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 Performance Suspension 101

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Performance Suspension 101 - Click here to read the full article.

Performance Suspension 101

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Through our 26 years of racing BMW’s, and acquiring 11 National Championships along the way, we have learned a lot about suspension and how to maximize performance from it.  Because there is a tremendous  amount of misinformation out there, we are offering this document to help you make a more informed decision on what performance suspension to put on your car.  Here are some facts to consider:

#1 - The overriding purpose of a performance suspension  is to maximize the tire contact with the pavement.  A tire has a set of parameters which need to be satisfied in order to perform at its maximum.  These include;  pressure, camber angle, operating temperature, spring rate, damper characteristics and load capacity.  Some of these factors can be dealt with through intelligent choices of tire brand, size and compound.   However, the things which are much harder to control are the suspension design and the ability of the dampers to keep the tire in contact the pavement the maximum amount of time.  BMW has an excellent suspension design on their cars, so the parts we can look to improve are the  damper and spring package, suspension bushings, and alignment settings,  all engineered to optimize performance. 

#2 – The suspension and sub-frame bushings are part of, and play an important roll in the performance of a suspension.  OE suspensions are designed to work in concert with the bushings on the car.  Raising the spring/shock rate too much will reduce handling and feel, unless the bushings are upgraded as well.  There are several levels of bushing flexibility available depending on the objective.  Harder rubber bushings like BMW M brand, are best for street where ride quality is important. Urethane and delrin bushings are desired for vary aggressive street, or in racing where spherical ball joint bushings are not legal.  Ball joint bushings offer the most control, but can be harsh riding and will make noise as they wear.

#3 A tire likes to have load applied to it in a progressive manner – load the tire too quickly, and it will just give up, (slide).  Too much spring and/or too high a shock rate will materially reduce the performance.  So will a shock that ramps up the damping too quickly.   High spring rates can improve the lap time on fresh tires, but as the session/race progresses,  to stiff a spring will prematurely wear out the tire from too high peak loads.  If your finding the handling deteriorates quickly, try a lower spring rate to see how it improves tire grip later in a session.  We see this even in F1.  The teams which have figured out to get the tires to work longer usually win.  There is a constant battle between chassis stiffness and tire traction at every level of motorsport.  Finding the balance is the key to success.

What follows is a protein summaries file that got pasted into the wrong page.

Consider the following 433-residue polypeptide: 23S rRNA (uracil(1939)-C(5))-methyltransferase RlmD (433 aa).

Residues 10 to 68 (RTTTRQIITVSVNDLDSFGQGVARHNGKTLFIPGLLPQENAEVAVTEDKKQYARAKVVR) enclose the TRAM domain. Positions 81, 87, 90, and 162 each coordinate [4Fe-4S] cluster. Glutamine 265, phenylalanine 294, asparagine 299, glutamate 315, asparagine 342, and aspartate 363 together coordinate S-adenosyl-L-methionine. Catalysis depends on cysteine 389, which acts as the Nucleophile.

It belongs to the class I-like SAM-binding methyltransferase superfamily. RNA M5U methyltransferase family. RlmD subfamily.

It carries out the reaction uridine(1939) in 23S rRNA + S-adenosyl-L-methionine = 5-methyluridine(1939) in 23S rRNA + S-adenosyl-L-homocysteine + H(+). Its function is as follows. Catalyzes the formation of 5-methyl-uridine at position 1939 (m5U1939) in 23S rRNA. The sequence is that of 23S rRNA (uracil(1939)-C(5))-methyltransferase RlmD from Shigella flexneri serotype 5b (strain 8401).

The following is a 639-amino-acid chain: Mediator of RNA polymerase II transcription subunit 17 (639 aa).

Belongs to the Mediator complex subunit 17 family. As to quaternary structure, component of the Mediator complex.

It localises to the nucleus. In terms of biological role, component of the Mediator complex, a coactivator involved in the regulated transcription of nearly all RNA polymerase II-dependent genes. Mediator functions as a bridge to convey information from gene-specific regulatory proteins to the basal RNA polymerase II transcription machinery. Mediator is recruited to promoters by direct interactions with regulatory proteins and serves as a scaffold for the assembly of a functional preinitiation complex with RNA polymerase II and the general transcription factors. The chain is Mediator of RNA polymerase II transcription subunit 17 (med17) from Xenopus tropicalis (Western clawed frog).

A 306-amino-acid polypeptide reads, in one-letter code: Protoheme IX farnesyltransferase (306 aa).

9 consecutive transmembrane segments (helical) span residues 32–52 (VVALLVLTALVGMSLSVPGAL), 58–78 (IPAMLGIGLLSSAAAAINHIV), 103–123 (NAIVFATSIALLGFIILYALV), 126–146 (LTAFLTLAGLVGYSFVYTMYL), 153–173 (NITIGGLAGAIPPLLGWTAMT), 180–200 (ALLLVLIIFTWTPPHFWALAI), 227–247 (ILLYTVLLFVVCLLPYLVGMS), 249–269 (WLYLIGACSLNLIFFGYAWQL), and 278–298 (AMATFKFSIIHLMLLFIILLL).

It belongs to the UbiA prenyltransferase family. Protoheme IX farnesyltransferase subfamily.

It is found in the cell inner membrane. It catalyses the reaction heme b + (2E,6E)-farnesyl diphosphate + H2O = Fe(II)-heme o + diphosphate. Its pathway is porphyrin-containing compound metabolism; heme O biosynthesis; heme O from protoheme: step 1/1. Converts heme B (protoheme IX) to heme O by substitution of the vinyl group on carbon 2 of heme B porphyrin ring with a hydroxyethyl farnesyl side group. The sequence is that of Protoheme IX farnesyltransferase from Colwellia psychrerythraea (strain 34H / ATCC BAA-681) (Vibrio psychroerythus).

#4The higher the traction potential of a tire, the more spring and damper load it can take.  R-compound tires can take on a firmer suspension than street tires, and race tires can take on a firmer suspension than R compound tires.  However, as stated above, if you have too firm a suspension on your car, it will actually reduce the performance potential, because the tire can’t deal with the loads and just gives up. 

#5 Damper construction:  Whether twin tube or mono-tube, high pressure gas, low pressure gas or no gas at all, single adjustable or multi adjustable,  with remote reservoir or not – Valve technology, durability and low flex of the parts are what matter.  For example, the dampers which come on BMW’s are twin tube, and have excellent durability characteristics.  “Twin tube shocks” are a design in which a second tube inside the main housing contains the valves which control the damping.  “Monotube shocks” have the valves contact directly to the inside wall of the damper housing.  There is a constant debate as to which is better, and in reality both are capable of excellent results, so the proper choice is the ones which accomplish the desired goals in the most durable way.


Common Misconceptions:

#1More damping and higher springs rates offer more performance: